Genre: Black Metal
Label: The Circle Music
I am not old enough to have lived the second wave of black metal as it happened. I didn't even get into the genre through a ladder of traditional bands during my first interactions with it, and at first I can say I really didn't get it. I listened to a lot of classic albums way too late and for a long time, interest was limited to frostbitten, maniac caterwauling from the North. It is one of the reasons I have never had a huge attachment with Greece's scene, apart from its importance of course.
What did happen at a quite sensitive age back then though was my encounter of Necromantia's Ancient Pride EP (one of their most popular releases), through a physical magazine that distributed it, and it was a kickstart not only to check the band but to look around what was happening in my neighborhood too. Ancient Pride is still one of my favorites exactly because of this reason, yet I don't stand a chance in a discussion with fans that have been following the project from the beginning and have researched into their material. Necromantia righteously claim rights for one of the most unique groups in black metal as a whole, they have the respect of the underground and more mainstream alike, and they have been highly influential for the scene, worldwide.
After Baron Blood's passing, news started brewing about a farewell EP and the closure of Necromantia. A while later, the EP became a full album, and it took a while longer to release. As it has been stated by Magus himself, but is fairly obvious from the title and lyrics, To the Depths We Descend... is a record strongly personal to the band and serves plainly as a swan song, rather than a new release. Featuring new material, and re-recordings of old classic songs, a farewell to Baron Blood and the final chapter of one of the most important extreme metal bands of the country, is here. All this is understandable, but what I would have never expected is a significant change in the instrument arrangement, one that gave them their most characteristic quality: there is no more 8 string bass. And on top of that, you get to hear guitars. Balance has been disturbed so much, that the next step might be a Barathrum folk metal album.
Furthermore, what is this artwork? It didn't hit me well, especially coming from a cult band like that, to have such a digitally bright, video game artwork. In Game of Thrones terms, this artwork is the equivalent of the CGI-flooded Mountain - Hound fight in the last episode, while their earlier material go closer to the realistic, sincerely brutal and uncomfortable Brienne - Hound fight from the fourth season. I'm deliberately making a millennial analogy to this issue to establish my background, and while it's not an ugly artwork per se, it's not engaging at all to the album's concept despite the clarity of its depiction. Things like these make not buy a record, because it is too far from the aesthetics I am looking for in this music.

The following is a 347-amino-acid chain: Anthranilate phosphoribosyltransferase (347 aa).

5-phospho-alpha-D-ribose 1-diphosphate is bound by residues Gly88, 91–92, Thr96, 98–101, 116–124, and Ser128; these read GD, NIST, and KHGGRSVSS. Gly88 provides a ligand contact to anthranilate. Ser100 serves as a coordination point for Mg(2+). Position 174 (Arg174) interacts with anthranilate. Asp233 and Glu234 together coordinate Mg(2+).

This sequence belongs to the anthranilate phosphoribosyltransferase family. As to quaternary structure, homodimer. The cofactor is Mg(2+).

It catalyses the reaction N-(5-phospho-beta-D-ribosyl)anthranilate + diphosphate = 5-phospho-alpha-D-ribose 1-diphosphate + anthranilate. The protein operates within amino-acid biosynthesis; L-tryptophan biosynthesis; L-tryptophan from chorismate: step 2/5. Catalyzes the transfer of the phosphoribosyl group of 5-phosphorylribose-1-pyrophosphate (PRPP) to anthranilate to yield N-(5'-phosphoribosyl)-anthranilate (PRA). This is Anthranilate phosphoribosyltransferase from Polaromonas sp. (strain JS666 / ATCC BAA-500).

The line up for To the Depths We Descend... features, apart from Magus of course, drum war machine Maelstrom, who is probably playing on every Greek black metal band right now, and George Emmanouel on the guitars (oh, the guitars...). Influence by the two must have been huge in the musical outcome, and they are both quite efficient. Most of the guitar lines in the album are quite potent, the drumming is on point as always, and the synths / electronics add a lot of epicness in the compositions. There's plenty of melodic riffing, a few harsher moments, and the listener will have the chance to enjoy ancient tracks like "The Warlock" and "Lord of the Abyss", re-played under this new light that found Necromantia in 2021.
While the whole record is a tribute to Baron Blood, one of the more emotional moments appears towards the end of "And the Shadows Wept" where a narration directly to him is spoken. Album opener "Daemonocentric" is a banger, there is a beloved spookiness in the keys and melodies of "Inferno" and "Eldritch" and bass is given some justice with its own piece "Give the Devil his Due". A warm instrumental with more experimental nuances, "To the Depths We Descend" hits before the old tracks kick in. To the Depths We Descend... is a seemingly rewarding record, which makes it an odd case to formulate an opinion on.
While the Greek black metal sphere worships the album like there's no tomorrow, I sincerely hope in a parallel universe, the final Necromantia record would have been something different. A rawer, complex record that glorifies their uniqueness and originality. One album that pays homage to their past not simply by re-recording old tracks with the cleanest production possible. One that doesn't diverge from its past so much that it smashes one of the vital instruments for its sound, the bass, completely out of existence. And instead, throws in two and a half minutes of a bass interlude to trick the audience and relieve its conscience. I can guarantee you will like this album when you listen to it, but for me it's lacking, yet in really discrete ways.
Rest in chaos, mighty Necromantia!
2. And the Shadows Wept...
3. Give the Devil His Due
6. To the Depths We Descend...
7. Lord of the Abyss MMXXI
8. The Warlock MMXXI
Damage: 2.5/5 [Average]